Climate Corner: Warning signs

Jul 3, 2021

Aaron Dunbar

The snow is bleeding.

Yes, you read that correctly.

The typically white snow that covers the French Alps has been observed darkening to a blood red hue, producing a phenomenon known as “glacier blood.” This disturbing trend is triggered by the green microalgae that live in the snow turning red as a response to rising temperatures. What’s more, as the Alps darken they absorb even more sunlight, creating a feedback loop that’s likely to destabilize the entire ecosystem as global warming spirals out of control.

I have to admit I’m a bit of a sucker for these near-biblical portents of climate doom. Another favorite of mine came in the form of a magpie filmed during the 2019/2020 Australia wildfires. The black and white bird can be observed vocally mimicking the sound of the New South Wales fire sirens, so constant and ubiquitous they’d become as flames ravaged the nation.

The warning signs we’re being given are anything but subtle. The natural world is going completely haywire, and it takes a deliberate, concerted effort not to notice that something is very, very wrong.

As I write this, the Pacific Northwest finds itself in the grip of a record-breaking, once-in-a-millennium “heat dome.” The typically moderate climate in Portland has been replaced by 112-degree temperatures, while the state of Washington has surpassed its all-time high record for the month of June, with ground temperatures in Wenatchee reaching a mind-boggling 145 degrees. Such intense, unprecedented heat is actively destroying infrastructure throughout the region, melting electric cables and threatening to disrupt power grids.

If you pay any attention at all to stories about climate change, you’ll quickly notice that such “once-in-a-millennium,” “once-in-a-century,” and “once-in-a-lifetime” weather events, from freak heat waves to monster hurricanes, are taking place more and more frequently with each passing year. Keeping in mind that we’re still in the relatively embryonic stages of the climate crisis, you can expect such disasters to become increasingly common and more deadly with time.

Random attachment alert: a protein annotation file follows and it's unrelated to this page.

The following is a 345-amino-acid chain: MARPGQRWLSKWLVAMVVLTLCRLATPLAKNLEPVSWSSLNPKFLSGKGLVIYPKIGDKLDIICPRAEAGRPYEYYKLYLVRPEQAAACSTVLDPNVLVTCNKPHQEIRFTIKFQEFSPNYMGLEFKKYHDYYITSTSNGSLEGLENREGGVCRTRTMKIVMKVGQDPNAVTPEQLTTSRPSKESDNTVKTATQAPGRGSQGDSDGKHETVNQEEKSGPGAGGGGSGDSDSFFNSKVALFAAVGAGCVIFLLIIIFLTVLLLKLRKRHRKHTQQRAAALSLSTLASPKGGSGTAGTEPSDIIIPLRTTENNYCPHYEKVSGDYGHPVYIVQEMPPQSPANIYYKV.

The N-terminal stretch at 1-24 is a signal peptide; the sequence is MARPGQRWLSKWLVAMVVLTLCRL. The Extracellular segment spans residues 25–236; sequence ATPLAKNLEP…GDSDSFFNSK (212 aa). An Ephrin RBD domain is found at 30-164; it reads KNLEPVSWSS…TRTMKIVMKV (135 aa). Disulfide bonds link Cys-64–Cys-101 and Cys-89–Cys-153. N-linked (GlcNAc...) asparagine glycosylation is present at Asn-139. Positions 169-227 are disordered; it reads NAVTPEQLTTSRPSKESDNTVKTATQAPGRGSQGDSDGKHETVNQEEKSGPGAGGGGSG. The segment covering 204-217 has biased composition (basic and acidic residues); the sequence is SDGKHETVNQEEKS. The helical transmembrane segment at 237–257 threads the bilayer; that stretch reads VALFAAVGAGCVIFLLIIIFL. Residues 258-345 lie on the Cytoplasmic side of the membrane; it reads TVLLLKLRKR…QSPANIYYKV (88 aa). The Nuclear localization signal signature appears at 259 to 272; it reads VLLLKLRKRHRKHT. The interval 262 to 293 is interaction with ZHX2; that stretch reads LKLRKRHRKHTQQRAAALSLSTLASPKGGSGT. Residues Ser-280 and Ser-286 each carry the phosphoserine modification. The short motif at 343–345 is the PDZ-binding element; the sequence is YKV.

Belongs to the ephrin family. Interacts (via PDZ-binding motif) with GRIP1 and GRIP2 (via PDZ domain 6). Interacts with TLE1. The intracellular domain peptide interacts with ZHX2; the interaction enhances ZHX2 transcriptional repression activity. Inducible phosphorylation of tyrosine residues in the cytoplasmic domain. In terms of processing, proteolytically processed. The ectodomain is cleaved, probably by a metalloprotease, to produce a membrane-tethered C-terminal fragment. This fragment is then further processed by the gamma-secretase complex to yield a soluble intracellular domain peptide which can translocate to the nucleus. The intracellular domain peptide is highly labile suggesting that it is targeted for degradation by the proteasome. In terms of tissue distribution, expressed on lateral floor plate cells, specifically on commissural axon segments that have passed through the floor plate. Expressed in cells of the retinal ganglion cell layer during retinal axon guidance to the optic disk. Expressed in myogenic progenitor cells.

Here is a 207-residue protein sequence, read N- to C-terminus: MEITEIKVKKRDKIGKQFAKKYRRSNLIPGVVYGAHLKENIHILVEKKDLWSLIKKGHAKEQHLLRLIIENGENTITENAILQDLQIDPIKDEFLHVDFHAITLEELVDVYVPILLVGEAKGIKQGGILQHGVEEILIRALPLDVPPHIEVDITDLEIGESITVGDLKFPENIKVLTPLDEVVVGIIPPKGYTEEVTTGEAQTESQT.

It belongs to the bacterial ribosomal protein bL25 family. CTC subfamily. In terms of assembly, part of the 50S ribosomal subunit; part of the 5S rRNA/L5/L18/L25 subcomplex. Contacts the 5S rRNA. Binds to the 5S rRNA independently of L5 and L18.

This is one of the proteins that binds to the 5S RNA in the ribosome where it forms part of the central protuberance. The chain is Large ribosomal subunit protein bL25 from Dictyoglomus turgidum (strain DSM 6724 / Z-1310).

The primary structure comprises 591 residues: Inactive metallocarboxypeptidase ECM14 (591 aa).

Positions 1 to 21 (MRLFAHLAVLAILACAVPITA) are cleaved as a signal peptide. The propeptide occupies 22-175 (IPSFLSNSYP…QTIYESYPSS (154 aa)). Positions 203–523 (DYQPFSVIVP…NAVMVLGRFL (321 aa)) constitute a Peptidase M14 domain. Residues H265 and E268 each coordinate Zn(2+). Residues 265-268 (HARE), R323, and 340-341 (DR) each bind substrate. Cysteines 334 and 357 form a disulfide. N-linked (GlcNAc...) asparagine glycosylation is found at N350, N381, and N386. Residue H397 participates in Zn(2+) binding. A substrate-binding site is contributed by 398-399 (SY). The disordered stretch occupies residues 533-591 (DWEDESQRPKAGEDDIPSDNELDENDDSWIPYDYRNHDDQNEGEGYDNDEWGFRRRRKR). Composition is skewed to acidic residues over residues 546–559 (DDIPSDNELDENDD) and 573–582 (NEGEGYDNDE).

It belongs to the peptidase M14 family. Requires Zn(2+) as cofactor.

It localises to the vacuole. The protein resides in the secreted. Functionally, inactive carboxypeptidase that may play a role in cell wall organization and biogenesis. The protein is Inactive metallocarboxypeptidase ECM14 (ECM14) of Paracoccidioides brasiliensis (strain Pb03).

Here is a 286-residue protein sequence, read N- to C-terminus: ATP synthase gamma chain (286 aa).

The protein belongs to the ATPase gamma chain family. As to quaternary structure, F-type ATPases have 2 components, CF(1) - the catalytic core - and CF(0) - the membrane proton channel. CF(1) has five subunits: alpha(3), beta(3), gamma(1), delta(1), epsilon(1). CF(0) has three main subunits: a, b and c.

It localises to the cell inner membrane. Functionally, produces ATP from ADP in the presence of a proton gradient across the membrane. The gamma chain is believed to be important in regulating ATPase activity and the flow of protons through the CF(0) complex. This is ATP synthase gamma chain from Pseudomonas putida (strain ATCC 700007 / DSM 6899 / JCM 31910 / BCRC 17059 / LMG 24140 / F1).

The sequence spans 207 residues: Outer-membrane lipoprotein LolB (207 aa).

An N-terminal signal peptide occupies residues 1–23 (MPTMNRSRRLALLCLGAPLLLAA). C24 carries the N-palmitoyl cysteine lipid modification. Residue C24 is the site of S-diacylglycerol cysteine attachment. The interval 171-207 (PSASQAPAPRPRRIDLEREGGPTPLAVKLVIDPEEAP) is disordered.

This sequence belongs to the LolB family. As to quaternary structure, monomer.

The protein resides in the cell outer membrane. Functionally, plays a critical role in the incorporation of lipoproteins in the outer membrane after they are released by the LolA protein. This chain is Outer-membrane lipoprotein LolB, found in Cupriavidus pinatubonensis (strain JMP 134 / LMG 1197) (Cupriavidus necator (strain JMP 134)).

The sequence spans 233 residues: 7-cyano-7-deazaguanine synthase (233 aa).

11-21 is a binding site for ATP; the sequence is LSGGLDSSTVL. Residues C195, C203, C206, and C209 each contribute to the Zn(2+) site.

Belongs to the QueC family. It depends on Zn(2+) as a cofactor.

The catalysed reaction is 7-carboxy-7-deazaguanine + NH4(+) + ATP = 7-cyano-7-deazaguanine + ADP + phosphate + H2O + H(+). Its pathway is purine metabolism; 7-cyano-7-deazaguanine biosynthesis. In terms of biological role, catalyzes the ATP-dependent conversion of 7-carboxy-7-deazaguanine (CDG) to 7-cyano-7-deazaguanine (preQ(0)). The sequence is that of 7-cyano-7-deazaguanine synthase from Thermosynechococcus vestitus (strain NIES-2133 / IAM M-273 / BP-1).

In Florida, meanwhile, a 12-story condominium recently collapsed in Surfside, Miami, causing at least twelve deaths at the time of this writing, with 149 people still missing. Although far from the sole cause, it’s currently being speculated that elevated sea levels played a significant role in the tragedy, prompting further concerns about the inability of coastal infrastructure to handle our rising seas.

One might hope that such concerns over infrastructure in the face of climate catastrophe were being taken seriously. But recent days have also seen our milquetoast corporatist president (who took over $1.5 million in oil and gas money during the 2020 election) reaching an infrastructure “compromise” with Republicans, few of whom even believe that climate change exists, or that Biden himself is even the actual president, for that matter.

Not only did this brilliant negotiating needlessly slash proposed infrastructure spending by more than half, it also scrapped major climate change measures, while simultaneously positioning public infrastructure to be sold to the private sector in order to pay for new infrastructure. This is likely to come at a significant cost to every day citizens, in addition to making it far more difficult to adapt our society to the challenges of climate change.

West Virginia golden boy and hostage taker of the already-toothless Democratic Party Joe Manchin (who’s received a career total of $493,995 in oil and gas contributions) has complained that Biden’s climate goals are too “aggressive,” even as the Intergovernmental Panel on Climate Change steps up its warnings on climate tipping points, beyond which global heating and its myriad of repercussions are likely to become irreversible.

In my own state, corrupt Ohio lawmakers are busy actively working to prevent the expansion of wind and solar projects, essentially destroying the renewable energy sector, as well as badly needed economic growth, in the process.

If all of this seems like a lot of doom and gloom, that’s because quite frankly it is. There is no easy way to put a positive spin on what’s happening at the moment. We are absolutely failing to respond to the climate crisis, and we need to acknowledge that fact.

Our leaders are failing us. We are failing our children, and their children, and their children’s children’s children.

I cannot stress enough the urgency of the situation we’re in, and the scale of the action necessary for us to have even a hope of combating the climate crisis at this stage. Now is the time to act, in whatever capacity you possibly can.

It is absolutely critical that we force our leaders to rise to this threat before it’s too late. It’s clear by now that they will not do so on their own, and it’s up to all of us to hold them accountable.

We no longer have any choice but to radically transform our broken politics, our destructive energy systems, and our fractured society.

We are all firsthand witnesses to the dawn of the climate emergency. We live in it now, and we will live to see our world burn to the ground around us if we fail to take bold and immediate action.


Aaron Dunbar is a member of Mid-Ohio Valley Climate Action.